In addition, the Rule permits FINRA to request other documents that it may deem necessary to verify issuer information. The Rule also provides FINRA, at its discretion, with the authority to conduct detailed reviews of submissions, on a case-by-case basis. Further, the Rule vests FINRA with the authority to deny the processing of any corporate action announcement if FINRA determines that such request is deficient and not processing it is necessary to protect investors and the public interest and to maintain fair and orderly markets.
Failure to comply with the Rules reporting requirements are significant. Non-compliance or failure of an issuer to provide a Company-Related Action notice as required under the Rule can result in the imposition of monetary fines and result in violation of federal anti-fraud rules as it relates to any Rule 10b-17 action.
Implications and Applicability of FINRA RULE 6490 to Community Banks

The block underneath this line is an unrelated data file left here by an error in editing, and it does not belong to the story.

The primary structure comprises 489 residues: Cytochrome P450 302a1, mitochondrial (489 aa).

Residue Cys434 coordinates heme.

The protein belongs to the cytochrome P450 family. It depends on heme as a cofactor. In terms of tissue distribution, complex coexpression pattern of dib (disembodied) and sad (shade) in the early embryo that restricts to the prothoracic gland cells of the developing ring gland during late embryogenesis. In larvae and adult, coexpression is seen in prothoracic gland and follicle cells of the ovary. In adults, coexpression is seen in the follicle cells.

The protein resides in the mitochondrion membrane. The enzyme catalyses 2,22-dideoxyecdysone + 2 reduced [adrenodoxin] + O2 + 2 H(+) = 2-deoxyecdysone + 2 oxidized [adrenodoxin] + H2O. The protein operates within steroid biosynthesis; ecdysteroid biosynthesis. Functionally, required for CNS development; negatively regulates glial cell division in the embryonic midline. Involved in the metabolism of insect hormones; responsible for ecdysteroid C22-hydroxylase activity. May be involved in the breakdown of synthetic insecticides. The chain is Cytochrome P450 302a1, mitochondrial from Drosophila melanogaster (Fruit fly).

FINRA’s ability to fine non-SEC registered issuers is relatively new, and is a significant departure from FINRA’s historically ministerial role with respect to such issuers. The Rule has given rise to ever increasing concern in the community banking industry because it indirectly imposes reporting requirements on non-SEC registered issuers. Many small community based financial institutions are not even aware that they may be subject to the Rule by virtue of having a small volume of stock trading. The revelation of this fact by some community banks has only recently come to light given the recent fines FINRA has sought under the Rule, which requires notification of Company-Related Actions by issuers with securities that are “publicly-traded”. Unfortunately, FINRA views any securities that are quoted on the OTC markets, including the OTC Bulletin Board (“OTCBB”), as “publicly-traded” under SEA Rule 10b-17. Many community banks, with no SEC reporting requirements and a small volume of shares traded, are not aware of these rules and have never considered FINRA compliance. Most do not realize that the Rule has been extended to their institution until after having failed to provide a Company-Related Action notice and the imposition of fines and penalties by FINRA. As a consequence, many community banks now are scrambling to ascertain whether they are subject to the reporting requirements under the Rule.